Vaccine Victory Via Chickens

Chickens have been vaccinated against coronaviruses for half a century.

Veterinary immunologists around the world monitor the different strains of chicken coronavirus as they emerge and regularly update the vaccines – much like the yearly flu shot for us humans.

It may be the path we head down as we try and find a way out of the coronavirus pandemic.

Listen here

Vaccine Victory Via Chickens


Dr Karl: G’day, Dr Karl here.

Very soon after the COVID-19 pandemic stormed around the world, people were asking if it were even possible to make a vaccine against this novel virus, SARS-CoV-2.

The veterinary pathologist, Dr Ian Tizard, from Texas A&M University, already knew the answer, and was yelling it at the TV. It turns out that veterinarians have been giving coronavirus vaccines for about half-a-century. Sure, they’ve been vaccinating chickens, but many millions of doses have been given with excellent outcomes. This suggests that we could also do the same for people.

To make any vaccine, you have to know what you’re up against. There are hundreds of coronaviruses, but let’s start simple. Coronaviruses are single-stranded RNA viruses. They’re spherical in shape, ranging from 60-220 nm in diameter. (A nanometre is a billionth of a metre. Compare that to the wavelength of blue light which is around 440 nm). Sticking out from their spherical body is a crown (or corona) of many spikes – hence the name “coronavirus”. The spikes are about 12-24 nm long.

These spikes are surprisingly large (for a virus). It’s an advantage, because it lets the spike adapt easily to new targets, and attack them.

But not only can coronaviruses easily mutate their spike protein, to better invade their target. They have another trick! When one coronavirus comes across a slightly different coronavirus, they can mix and match some of their genetic code and hey bingo! – there’s a new-kid-on-the-block.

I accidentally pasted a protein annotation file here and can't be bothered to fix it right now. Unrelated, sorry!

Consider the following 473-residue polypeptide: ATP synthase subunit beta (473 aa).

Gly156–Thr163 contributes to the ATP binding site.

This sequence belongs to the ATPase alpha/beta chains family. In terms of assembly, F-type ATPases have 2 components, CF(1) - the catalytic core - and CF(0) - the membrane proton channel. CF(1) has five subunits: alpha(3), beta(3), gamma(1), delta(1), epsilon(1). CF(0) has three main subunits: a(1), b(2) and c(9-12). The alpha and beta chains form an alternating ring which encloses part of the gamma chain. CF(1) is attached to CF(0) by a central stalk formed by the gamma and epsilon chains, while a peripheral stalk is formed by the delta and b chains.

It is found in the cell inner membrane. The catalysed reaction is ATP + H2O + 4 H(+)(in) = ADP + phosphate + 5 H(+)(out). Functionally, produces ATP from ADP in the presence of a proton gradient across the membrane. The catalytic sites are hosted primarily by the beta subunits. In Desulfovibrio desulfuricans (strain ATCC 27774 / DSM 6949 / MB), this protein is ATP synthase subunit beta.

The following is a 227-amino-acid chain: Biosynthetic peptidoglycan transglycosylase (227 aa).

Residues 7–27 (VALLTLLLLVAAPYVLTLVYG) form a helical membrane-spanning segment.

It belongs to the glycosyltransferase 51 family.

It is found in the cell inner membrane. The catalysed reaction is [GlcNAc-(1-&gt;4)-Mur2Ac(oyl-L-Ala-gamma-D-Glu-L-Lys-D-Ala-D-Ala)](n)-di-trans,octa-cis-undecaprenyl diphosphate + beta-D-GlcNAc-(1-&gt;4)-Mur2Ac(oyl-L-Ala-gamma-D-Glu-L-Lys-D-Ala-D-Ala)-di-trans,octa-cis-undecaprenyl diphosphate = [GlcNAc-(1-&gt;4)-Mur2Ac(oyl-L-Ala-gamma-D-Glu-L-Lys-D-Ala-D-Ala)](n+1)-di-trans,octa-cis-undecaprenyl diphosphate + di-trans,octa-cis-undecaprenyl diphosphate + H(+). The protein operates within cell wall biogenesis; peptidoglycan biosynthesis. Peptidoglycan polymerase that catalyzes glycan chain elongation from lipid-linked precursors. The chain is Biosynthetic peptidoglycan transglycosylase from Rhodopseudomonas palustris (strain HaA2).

In 2003, a coronavirus found in a dog, turned out to be almost identical to a cow coronavirus – which could also infect other animals such as horses, alpacas and pigs. And this specific cow coronavirus is now thought to be what set off the 1890 “Russian flu” pandemic, which killed over a million people.

Getting back to chickens, the very first coronavirus ever discovered was Infectious Bronchitis Virus, or IBV, back around 1937. This virus is the major pathogen that infects chickens worldwide. It attacks the lungs, causing pneumonia, and also targets their kidneys causing nephritis, which can stop the kidneys being able to function properly. It’s so contagious it can infect 100% of a flock of chickens within a single day.

Scientists developed the first commercial IBV vaccines about half-a-century ago.

So today, virtually every commercial chicken in the world is vaccinated against IBV. They usually get their first dose on the day they hatch, either being added to their drinking water, or sprayed into the air right around them. The longer they live, they more doses they get. And if there’s some new strains of IBV in the local area, they might get updated booster shots.

World-wide, this chicken coronavirus has over 50 different major types, and hundreds more minor variants. By mid-2020, in North America alone, there were about 57 different vaccines licensed for use in chickens by the United States Department of Agriculture. But of those, the vaccines most commonly used in the US differed slightly to what was used in China and Europe. That’s because different strains of the virus dominated in different parts of the world.

 So here’s the Big Picture.

In order to be able to continue commercial chicken production for the last half-century, veterinary immunologists have monitored the different strains of chicken coronavirus as they change, and matched them with regularly updated strains of chicken coronavirus vaccine.

Humans might have to head down a similar path.

Yes, it’s still early days for COVID-19 vaccines. But it might be that every year, we humans need to be vaccinated against whatever strains of SARS-CoV-2 happen to be in our local area. Which isn’t that different from getting your yearly flu shot.

If this stops us from getting sick, it’s an eggs-cellent!

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